The Freedom Theater is the backdrop of this fascinating interview about art, performance, justice, and liberation in Jenin refugee camp and throughout Palestine.
Nabil Al Raee was born and raised in Aroub Refugee Camp in the Hebron hills of Palestine. He grew up during the First Intifada, trying to go to school between shootings, tear gas and curfew. In the 90s, Nabil joined Theatre Day Productions – a theatre company in Hebron working mainly with children and youth, and training actors. He finished his professional training there, and began training others for the next two years, also working throughout the West Bank as a musician and actor. Nabil then studied and worked in theatre first in Tunisia, and then in Europe, before returning to Palestine in 2006. At the invitation of Juliano Mer-Khamis, he joined the then-nascent Freedom Theatre in Jenin Refugee Camp that Juliano had co-founded. There, he trained young actors and directed The Freedom Theatre’s first play “The Journey.” Following the success of the play, Nabil began full-time work at The Freedom Theatre, coordinating drama activities, and in 2009, became Director of their Theatre School, a professional theatre training program for young adults. After Juliano’s murder in 2011, Nabil stepped in as artistic director of the theatre, determined that Juliano’s work would continue. He has continued to build The Freedom Theatre towards its goal of being a leading artistic and political institution in Palestine and beyond. Nabil spoke on a panel at the Kennedy Center this past March, discussing the themes of conflict, refugees and theater.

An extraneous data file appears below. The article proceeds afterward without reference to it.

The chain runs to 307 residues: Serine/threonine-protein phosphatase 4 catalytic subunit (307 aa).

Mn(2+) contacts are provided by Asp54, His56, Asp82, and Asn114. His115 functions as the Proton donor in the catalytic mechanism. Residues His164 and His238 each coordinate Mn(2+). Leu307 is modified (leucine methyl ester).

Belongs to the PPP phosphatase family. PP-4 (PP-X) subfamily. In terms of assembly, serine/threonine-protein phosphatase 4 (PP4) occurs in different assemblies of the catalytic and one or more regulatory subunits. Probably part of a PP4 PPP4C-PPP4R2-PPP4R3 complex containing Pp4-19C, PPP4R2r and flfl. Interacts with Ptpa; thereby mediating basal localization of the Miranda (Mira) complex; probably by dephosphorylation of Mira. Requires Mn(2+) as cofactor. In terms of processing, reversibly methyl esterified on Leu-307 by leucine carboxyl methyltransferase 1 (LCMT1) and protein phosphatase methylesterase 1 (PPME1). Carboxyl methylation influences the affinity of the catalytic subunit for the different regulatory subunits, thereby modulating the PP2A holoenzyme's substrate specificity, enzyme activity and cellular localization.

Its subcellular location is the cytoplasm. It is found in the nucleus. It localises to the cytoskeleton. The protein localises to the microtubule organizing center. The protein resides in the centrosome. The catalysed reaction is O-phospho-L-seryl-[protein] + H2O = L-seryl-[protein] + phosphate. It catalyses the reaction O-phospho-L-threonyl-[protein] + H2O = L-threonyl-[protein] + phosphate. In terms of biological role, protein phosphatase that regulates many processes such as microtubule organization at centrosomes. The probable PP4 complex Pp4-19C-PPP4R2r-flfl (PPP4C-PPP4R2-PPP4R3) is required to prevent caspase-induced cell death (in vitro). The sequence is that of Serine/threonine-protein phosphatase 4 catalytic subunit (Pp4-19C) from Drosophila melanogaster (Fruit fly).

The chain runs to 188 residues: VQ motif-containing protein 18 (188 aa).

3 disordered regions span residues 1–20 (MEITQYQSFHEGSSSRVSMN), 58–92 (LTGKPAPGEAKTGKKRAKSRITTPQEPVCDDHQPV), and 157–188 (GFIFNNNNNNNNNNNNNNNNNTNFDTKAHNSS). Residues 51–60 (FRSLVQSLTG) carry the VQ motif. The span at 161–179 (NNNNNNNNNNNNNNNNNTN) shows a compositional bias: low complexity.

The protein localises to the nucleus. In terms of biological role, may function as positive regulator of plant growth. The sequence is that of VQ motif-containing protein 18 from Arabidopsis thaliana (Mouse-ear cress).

Alia Alrosan lives in Nablus. She was the coordinator for the Freedom Bus project, and then decided to train as an actor. The Freedom Bus, is an initiative that uses interactive theatre and cultural activism to bear witness, raise awareness and build alliances throughout occupied Palestine and beyond. During Freedom Bus events, Palestinian actors and musicians invite true stories from rural communities across Palestine and subsequently transform each account into a piece of improvised theatre. Alia says that under occupation “our spirit has shrunk. But theater makes us appreciate life. Being really alive means making decisions about your life. I believe in humanity. I refuse to say that occupation is my only reality. This is the first time in my life I feel like I’m in the right place for me and my people.”